Aspiring women politicians have never had more opportunities as they do today, thanks to the new Constitution.
They can now contest for any of the six elective positions which exclude the 47 seats reserved for women representatives in all the counties.
The six include three new ones created in the new Constitutional dispensation. These are the Senate, Governorship and women’s representative.
The other three are the presidential, parliamentary and ward representatives, previously known as councillors. So far those eying the lucrative seats are in their thousands and these exclude civil servants who are yet to resign from their jobs and join the race.
However, six months to the next General Elections, the media has been identified as one of the biggest obstacles to women aspiring for leadership positions in the forthcoming General Elections.
Participants and panellists at a recent Media-Focus organised public forum in Nairobi expressed fears that women aspirants are likely to suffer from biased and or news blackout from the most FM stations which were accused of promoting ethnicity and hate speech on the one hand or focusing on mundane issues about sex and relationships.
However, according to National Cohesion and Integration commissioner, Millie Lwanga, politicians are now using coded language to promote hate speech and ethnicity to evade the punitive measures outlined in the NCIC Act.
“The Commission believes in inclusion as the best strategy to address national issues and deal with them rather than giving politicians a blackout and then they go underground and cause more mayhem. Our biggest challenge now is how to deal with hate speech and ethnicity through the social media, the blogs in particular,” says Lwanga.
However, Wanjiku Mbugua of Front-Page expressed fears that there will be double tragedy for women as far as media coverage and hate speech is concerned saying that there was a need for the media to wear gender sensitive lenses as they cover the campaigns and polls.
“Every day we wake up to a cocktail of ethnicity and hate speech in the media,” Mbugua lamented saying that her organisation had received reports that most journalists working for vernacular FM stations have been “embedded in ethnicity” and are no longer balanced, fair and ethical in their reportage.
The above concerns over ethnicity and hate speech raised at that forum are already being monitored closely by a task force formed by the Ministry of Information, as stated by the director of Information, Mary Ombara.
Social media is the biggest culprit so far followed by vernacular FM stations, most of which are owned by politicians.
Indeed, the stakes in the forthcoming polls will be very high, what with the KSh1 million monthly send off package for MPs in addition to other perks and allowances. It is encouraging to see the large number of women who have declared their interest in the elective posts which are all up for grabs.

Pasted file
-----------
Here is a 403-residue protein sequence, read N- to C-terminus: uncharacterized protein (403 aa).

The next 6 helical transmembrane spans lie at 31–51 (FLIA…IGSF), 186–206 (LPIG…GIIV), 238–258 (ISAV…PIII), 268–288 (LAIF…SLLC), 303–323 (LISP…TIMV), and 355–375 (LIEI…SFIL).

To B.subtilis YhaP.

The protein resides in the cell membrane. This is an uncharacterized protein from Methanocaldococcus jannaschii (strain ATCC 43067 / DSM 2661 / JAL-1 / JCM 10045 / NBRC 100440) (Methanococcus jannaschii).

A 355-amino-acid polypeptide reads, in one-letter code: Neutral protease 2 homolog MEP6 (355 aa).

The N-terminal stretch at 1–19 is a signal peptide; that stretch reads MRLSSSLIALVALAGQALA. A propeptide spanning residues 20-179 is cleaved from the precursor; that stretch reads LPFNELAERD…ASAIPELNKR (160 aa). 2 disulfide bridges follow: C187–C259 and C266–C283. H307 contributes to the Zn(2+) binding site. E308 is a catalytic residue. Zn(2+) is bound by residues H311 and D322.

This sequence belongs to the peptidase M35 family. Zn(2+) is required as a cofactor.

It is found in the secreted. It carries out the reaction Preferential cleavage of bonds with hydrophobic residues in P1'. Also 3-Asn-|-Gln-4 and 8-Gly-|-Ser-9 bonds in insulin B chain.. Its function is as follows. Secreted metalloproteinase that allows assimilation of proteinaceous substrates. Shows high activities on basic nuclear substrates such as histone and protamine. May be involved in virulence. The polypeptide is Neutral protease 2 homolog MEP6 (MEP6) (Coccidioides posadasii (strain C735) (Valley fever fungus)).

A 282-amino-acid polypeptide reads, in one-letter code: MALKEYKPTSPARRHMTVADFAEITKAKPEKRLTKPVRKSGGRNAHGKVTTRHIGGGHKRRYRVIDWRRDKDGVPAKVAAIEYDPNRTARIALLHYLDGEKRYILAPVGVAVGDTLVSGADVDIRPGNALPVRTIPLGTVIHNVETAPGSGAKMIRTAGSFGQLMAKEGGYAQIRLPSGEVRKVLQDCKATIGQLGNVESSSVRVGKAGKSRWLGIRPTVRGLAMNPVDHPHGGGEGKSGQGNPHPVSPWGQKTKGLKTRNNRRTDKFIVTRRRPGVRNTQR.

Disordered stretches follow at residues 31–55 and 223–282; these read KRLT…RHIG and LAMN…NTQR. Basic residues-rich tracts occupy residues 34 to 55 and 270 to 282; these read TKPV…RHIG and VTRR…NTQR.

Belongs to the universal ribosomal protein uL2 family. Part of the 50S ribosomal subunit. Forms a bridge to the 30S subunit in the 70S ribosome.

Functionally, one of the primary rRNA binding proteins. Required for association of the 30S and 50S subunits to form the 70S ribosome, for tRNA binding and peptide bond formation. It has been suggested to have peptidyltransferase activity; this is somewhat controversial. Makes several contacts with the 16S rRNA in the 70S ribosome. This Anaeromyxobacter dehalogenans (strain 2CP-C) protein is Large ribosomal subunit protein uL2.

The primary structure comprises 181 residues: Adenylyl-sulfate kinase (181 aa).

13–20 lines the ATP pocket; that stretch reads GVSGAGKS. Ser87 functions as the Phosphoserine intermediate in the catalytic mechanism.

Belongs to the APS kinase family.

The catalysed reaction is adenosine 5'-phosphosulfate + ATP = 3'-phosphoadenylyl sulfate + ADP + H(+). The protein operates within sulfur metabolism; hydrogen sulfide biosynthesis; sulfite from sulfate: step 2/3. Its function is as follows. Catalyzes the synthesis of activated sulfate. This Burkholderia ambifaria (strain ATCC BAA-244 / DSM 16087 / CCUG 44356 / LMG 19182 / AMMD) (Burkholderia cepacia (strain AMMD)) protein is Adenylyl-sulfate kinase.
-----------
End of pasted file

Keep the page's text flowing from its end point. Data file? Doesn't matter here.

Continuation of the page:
The current Parliament, the Tenth since independence, close to half a century ago has only 22 women MPs out of 222 members, while neighbouring Rwanda has a ratio of 56:44. It is also laudable that most of the 22 have announced that they will be seeking bigger seats, with two of them, Martha Karua (Gichugu MP) and Charity Ngilu (Water minister), saying they will go for the top and most powerful seat on the land.
The sky is the limit and as the US President Barack Obama said in his 2008 elections campaigns, even the Kenyan women can match forward in confidence saying: “Yes we can!”
Affirmative action clause in the new Constitution is supposed to address the hurdles that have been put in the way to block women from seeking elective posts in the past.
All sorts of tricks under the sun were used to lock women out of politics, including violence, mudslinging; harassment and corruption. In Eastern Province, a woman candidate was roughed up in public and her hair plucked out by her rival’s hired goons on the eve of the 2007 polls, while in Nyanza, a woman candidate was blocked from leaving her house to campaign by her rival’s hired hit squad.
Last month, Nominated MP, Sofia Abdi, revealed during a TV talk show that she was “rigged” out of a parliamentary seat by former President Moi, after she won the Kanu nominations on the strength that he could not allow a woman to vie for the seat because it was against Somali culture! She is not turning back, and is eyeing elective posts in her backyard in North Eastern province. She is just one of the many women who are ready to hold her head high and demand for her rights, and she should emulated by her sisters far and wide.
This is where the media should support women aspirants by highlighting and giving them a voice and a place in their publications and/or TV and radio bulletins.
This article was originally published in the Kenyan Woman Issue 30